Category-Based Interfaces for Mobile Search

Category-Based Interfaces for Mobile Search

Tomi Heimonen (University of Tampere, Finland)
DOI: 10.4018/978-1-4666-8583-3.ch004
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Abstract

One of the challenges with designing effective mobile search interfaces is how to present and explore the search results. Category-based result organization and presentation techniques have been suggested in literature as a complement to the traditional ranked result list. In the mobile context categories can facilitate information access by providing an overview of the result set, by reducing the need for keyword entry and by providing means to filter the results. This chapter includes a review of recent research on category-based interfaces for mobile search. The chapter also addresses the challenges of evaluating mobile search in situ and presents a longitudinal user study that investigated how a mobile clustering interface is used to search the Web. Results from the study show that category-based interaction can be situationally useful, for example when users have problems describing their information need or wish to retrieve a subset of results. In summary, the chapter proposes future research directions for category-based mobile search interfaces.
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Introduction

Mobile Internet has become an indispensable medium of information access for users around the world. It is used increasingly as a tool for communication, information gathering, transactions, and establishing one’s online presence (Taylor et al., 2008). A survey by Kaikkonen (2011) highlights the growing importance of search as a mobile information access method: the use of mobile Web search has increased significantly between 2007 and 2010, with tasks such as searching for contact information, locations and routes being even more common than on the desktop. How people look for information in their daily life is influenced by different contextual factors, such as time, location, activity and social situation (Church, Cousin & Oliver, 2012; Church & Smyth, 2009; Hinze, Chang & Nichols, 2010; Sohn, Li, Griswold & Hollan, 2008), and is affected by various technological and demographic factors (Church, Cherubini & Oliver, 2014). Moreover, mobile search has been identified as an important information access tool in various social situations, especially as a means to satisfy information needs as they arise (Church & Oliver, 2011; Heimonen, 2009). These factors should therefore inform the design of mobile search interfaces to make them fit users’ expectations and needs.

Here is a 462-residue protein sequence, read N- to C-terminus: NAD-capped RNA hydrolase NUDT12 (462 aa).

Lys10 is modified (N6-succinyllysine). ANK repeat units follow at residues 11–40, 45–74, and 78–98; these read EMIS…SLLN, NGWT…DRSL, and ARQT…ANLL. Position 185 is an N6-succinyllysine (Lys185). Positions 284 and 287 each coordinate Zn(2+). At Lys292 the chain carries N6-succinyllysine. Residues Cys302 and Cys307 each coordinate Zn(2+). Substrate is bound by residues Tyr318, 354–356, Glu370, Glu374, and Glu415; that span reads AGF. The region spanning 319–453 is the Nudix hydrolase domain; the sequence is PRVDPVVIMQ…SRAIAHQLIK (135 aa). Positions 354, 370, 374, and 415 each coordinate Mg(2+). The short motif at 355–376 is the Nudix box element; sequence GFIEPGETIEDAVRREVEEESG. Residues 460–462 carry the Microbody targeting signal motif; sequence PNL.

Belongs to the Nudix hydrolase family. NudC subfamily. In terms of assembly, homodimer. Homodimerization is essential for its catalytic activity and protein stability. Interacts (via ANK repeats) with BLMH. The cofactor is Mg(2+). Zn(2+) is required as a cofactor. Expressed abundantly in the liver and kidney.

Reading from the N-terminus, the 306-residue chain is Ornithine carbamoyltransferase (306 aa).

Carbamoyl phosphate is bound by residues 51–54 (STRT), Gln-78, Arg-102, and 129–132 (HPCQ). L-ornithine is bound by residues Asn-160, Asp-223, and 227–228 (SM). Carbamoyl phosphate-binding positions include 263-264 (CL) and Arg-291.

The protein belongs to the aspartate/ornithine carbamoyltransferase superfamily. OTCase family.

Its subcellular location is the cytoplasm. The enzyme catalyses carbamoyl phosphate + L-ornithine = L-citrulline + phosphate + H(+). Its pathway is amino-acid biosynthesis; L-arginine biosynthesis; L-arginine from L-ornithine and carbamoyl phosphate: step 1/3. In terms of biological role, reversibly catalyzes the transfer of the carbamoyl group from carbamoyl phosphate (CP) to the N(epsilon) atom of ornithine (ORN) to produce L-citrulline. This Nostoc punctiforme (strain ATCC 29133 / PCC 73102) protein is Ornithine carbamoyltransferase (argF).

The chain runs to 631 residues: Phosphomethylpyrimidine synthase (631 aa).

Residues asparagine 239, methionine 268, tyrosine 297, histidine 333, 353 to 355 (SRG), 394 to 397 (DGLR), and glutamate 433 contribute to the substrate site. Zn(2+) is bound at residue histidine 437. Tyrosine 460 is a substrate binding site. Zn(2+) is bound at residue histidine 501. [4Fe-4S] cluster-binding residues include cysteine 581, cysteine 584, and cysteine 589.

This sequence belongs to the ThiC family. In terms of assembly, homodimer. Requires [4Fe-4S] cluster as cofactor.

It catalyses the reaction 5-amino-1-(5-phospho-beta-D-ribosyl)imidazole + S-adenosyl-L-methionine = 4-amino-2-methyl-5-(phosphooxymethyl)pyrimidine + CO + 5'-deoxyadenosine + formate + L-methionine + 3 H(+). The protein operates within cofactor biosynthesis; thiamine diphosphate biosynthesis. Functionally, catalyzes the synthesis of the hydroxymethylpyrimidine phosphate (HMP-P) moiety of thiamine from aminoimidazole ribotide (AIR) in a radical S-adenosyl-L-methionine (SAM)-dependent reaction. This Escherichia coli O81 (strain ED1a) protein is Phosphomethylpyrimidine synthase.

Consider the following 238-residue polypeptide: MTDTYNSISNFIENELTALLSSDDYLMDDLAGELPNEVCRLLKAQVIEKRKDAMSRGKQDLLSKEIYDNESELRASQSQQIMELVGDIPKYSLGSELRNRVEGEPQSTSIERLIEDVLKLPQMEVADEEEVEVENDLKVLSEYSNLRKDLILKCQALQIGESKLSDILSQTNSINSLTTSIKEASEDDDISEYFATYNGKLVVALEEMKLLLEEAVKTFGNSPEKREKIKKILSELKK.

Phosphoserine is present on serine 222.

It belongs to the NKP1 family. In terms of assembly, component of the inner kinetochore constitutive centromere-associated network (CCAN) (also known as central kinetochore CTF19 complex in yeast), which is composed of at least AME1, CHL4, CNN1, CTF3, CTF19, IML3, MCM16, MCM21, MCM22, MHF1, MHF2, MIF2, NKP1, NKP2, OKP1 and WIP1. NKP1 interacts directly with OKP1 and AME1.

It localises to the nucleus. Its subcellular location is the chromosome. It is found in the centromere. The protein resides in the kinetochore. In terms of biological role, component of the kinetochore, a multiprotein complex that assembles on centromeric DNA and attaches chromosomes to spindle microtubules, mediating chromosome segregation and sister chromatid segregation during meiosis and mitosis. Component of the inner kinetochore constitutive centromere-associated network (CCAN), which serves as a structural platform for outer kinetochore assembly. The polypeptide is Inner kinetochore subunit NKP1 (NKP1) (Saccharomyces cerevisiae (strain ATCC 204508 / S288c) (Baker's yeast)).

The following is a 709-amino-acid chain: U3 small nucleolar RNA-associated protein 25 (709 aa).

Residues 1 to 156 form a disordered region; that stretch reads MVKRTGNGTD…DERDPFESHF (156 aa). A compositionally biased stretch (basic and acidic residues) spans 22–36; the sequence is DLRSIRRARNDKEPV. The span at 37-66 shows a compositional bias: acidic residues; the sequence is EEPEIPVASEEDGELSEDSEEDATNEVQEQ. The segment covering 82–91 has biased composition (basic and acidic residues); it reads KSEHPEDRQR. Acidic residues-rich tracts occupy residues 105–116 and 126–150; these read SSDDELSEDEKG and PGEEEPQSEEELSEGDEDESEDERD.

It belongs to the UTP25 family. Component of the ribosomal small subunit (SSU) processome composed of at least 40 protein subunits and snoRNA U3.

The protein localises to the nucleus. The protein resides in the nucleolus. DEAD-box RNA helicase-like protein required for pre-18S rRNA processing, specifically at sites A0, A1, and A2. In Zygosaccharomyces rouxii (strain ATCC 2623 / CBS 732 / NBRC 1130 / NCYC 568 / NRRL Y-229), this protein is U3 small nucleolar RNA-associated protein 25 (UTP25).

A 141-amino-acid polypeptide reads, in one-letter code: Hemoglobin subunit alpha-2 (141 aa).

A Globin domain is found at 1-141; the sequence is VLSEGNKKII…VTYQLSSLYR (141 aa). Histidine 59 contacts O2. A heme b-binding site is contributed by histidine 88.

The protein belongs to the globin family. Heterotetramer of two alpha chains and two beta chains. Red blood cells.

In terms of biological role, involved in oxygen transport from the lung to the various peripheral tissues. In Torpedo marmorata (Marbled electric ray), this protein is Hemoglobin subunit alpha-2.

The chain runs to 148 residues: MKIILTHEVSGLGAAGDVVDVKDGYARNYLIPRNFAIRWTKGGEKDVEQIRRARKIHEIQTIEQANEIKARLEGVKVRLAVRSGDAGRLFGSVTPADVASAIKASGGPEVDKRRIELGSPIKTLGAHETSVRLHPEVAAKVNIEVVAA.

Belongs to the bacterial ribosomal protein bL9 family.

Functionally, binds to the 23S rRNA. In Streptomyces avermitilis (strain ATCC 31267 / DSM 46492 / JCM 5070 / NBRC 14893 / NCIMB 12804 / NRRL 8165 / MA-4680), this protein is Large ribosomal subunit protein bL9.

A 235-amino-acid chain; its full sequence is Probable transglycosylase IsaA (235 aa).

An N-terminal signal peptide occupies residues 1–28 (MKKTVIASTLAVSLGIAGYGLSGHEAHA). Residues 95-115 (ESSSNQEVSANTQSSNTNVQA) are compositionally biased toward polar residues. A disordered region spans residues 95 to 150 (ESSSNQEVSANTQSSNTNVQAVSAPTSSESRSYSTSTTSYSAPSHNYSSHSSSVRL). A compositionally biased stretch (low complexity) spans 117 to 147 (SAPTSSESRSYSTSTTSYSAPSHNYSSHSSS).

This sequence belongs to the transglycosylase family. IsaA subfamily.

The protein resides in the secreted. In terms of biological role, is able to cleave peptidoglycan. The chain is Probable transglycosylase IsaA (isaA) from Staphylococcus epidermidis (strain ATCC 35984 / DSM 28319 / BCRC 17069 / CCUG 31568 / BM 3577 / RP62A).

Commercial search engine providers offer search interfaces tailored for use on mobile devices. Although these interfaces can incorporate many useful features such proactive information delivery and natural language search using voice interaction, ultimately the search results themselves are often presented using ranked result lists. Studies on mobile Web search patterns suggest that users experience difficulties with these interfaces (Kamvar & Baluja, 2006; Church, Smyth, Bradley & Cotter, 2008). For example, the search data analyzed by Kamvar and Baluja (2006) shows that mobile searchers did not explore the results actively, as only about 9% of searches went beyond the first result page. Results fulfilling the users’ information need may remain unseen simply because of ambiguous queries that do not produce relevant results in the first result page. Mobile searchers also remained focused on their initial search topics; only 25% of the subsequent queries were not directly related to the first. The lack of exploration can be explained by the relatively higher cost of interactions in the mobile environment, e.g., slow loading times and overhead of browsing through result pages. The study by Church et al. (2008) highlights other problems with mobile search user experience: almost 90% of queries and nearly 60% of search sessions do not lead to any result selections by the user. It is likely that in some cases the conventional approach to mobile search adopted by search engines results in users failing to find relevant information with the result lists (Church et al., 2008).

Although current mobile search interfaces can be effective in answering focused information needs, one of the key issues with the traditional ranked result list is that it does not provide an effective overview of the result set. This makes search challenging when one’s needs go beyond simple keyword lookup, or when the query is hard to specify. Users engaging in more exploratory search of an unfamiliar topic may require additional help in understanding the terminology and structure of the result set (White, Drucker, Kules & Schraefel, 2006). Such assistance can be provided by categories, which can help information seekers make sense of search results and decide which actions to pursue (Hearst, 2006). Category-based search and browsing is commonly used in online stores where products are organized into consistent hierarchies, but it is yet to be adopted in large scale for general Web search, either on the desktop or in mobile search interfaces.

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